^^ I think it was Haagen Dazs that used to have a vanilla ice cream with chocolate-covered almonds.  This with octuplet chocolate whatever . . . mmmmmmmm.  All right, I’m homesick.  I’m homesick for a body that can eat ice cream.  Never mind. 

^^^ A woman who can eat a quarter of a pie for supper is not going to be stymied by two pints of ice cream. 

** I originally wrote ‘sloth’ and then thought SLOTH?  800-1500 words every night is SLOTH?  Holy slavedriver, Batman, what is my idea of hard work?  Froth, however, is clearly valid. 

*** It’s not even one of the regular Several Third Damar Novels

Morning After Pumpkin Pie


Meanwhile . . . it’s still cold.  And you’ll be hustling along after your hellhounds trying to warm up enough to stop your teeth chattering and your fingers burning*, so you’re also breathing shallowly because that air in your nice warm lungs is cold, and sooner or later the imbalance between output and input catches up with you and you are forced to take a long, deep, painful breath and . . . it smells like snow.  AAAAUGH.  According to the forecast we’re going to have flurries for the next several days, culminating in proper snow which will then turn to sleet this weekend.**  So charming.  Whoever pissed the weather gods off, can we please stake them outside the village walls for the tigers, Skadi, Boreas, Beira, or whoever, and get on with our lives?  I’m not dreaming of a white Christmas, okay?  I’m dreaming of hurtling hellhounds without getting knotted up in Chaos’ dranglefabbing slightly-too-small coat*** which will not stay where it’s put, but moseys around like a housefly on a wall.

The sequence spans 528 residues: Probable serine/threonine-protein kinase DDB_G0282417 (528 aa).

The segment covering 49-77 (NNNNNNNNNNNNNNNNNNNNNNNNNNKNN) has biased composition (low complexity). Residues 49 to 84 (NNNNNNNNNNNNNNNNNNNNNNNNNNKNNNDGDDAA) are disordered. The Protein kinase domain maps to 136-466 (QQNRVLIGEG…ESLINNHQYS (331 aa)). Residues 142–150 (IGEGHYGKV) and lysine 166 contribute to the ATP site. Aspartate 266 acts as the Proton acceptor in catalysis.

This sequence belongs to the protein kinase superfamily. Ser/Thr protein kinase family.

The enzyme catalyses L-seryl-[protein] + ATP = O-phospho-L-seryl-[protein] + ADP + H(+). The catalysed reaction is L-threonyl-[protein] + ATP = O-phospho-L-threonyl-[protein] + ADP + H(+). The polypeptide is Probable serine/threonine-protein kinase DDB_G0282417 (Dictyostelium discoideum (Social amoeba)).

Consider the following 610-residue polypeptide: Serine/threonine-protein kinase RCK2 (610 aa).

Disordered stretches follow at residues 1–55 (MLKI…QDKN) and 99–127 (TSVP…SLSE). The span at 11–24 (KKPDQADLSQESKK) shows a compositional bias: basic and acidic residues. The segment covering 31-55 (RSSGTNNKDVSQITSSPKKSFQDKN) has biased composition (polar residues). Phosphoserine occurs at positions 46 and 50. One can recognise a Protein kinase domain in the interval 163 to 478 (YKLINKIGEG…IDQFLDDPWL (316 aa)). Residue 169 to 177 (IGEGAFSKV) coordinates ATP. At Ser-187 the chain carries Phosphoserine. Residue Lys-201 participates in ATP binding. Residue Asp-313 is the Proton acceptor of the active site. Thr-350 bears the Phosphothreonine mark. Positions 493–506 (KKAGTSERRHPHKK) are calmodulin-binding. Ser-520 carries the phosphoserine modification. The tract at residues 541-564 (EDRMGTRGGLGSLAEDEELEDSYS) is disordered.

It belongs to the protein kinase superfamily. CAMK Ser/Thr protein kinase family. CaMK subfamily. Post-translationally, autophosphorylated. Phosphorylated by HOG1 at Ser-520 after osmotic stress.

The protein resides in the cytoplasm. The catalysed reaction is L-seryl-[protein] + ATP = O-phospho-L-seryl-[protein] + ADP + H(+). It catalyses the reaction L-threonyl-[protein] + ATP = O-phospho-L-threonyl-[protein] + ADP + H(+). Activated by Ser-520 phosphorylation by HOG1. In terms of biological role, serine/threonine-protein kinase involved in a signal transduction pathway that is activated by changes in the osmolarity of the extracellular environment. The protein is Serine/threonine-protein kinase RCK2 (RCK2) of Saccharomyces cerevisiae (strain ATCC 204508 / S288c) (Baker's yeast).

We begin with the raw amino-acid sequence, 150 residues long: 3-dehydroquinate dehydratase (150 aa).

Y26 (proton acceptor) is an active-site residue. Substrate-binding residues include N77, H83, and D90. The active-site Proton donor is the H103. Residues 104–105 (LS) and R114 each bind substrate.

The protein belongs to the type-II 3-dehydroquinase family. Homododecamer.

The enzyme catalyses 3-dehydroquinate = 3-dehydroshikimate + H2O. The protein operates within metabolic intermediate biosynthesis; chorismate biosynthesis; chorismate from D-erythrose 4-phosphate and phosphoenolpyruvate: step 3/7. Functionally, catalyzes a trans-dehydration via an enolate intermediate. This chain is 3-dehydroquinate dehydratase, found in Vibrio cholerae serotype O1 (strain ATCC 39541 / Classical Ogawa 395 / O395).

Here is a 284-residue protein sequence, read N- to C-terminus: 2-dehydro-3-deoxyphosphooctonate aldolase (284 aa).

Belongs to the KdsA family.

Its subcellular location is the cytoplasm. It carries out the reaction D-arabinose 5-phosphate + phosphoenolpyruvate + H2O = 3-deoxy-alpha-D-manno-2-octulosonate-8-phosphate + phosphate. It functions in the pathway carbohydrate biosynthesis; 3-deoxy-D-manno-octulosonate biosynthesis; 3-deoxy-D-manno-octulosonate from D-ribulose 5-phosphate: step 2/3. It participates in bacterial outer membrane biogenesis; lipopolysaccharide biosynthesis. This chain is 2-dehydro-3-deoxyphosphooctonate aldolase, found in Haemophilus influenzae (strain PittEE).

This disagreeable weather continues to rouse memories of holidays past in regions where snow for Thanksgiving was not unheard-of and snow for Christmas planned for.†   And I had a long conversation with Hannah this afternoon including comparative Thanksgiving dinners, and hers wins, since she was catering for the multitudes, and for the American multitudes at that, who have expectations.††  And specifically what I found myself remembering was one or two unsatisfactory Thanksgivings from the dim and distant past, and coming home afterward to a cold house without even any of the right leftovers in the refrigerator because I’d had dinner somewhere else, and feeling out of sorts because however admirable the dinner and enlivening the company, certain specific Thanksgiving cravings had not been slaked.  Take pumpkin.  I love pumpkin.  I realise this is not a universal philosophy.  There are people who positively dislike pumpkin.  These unnatural creatures have even been known to host Thanksgiving dinner . . . and fail to produce pumpkin pie.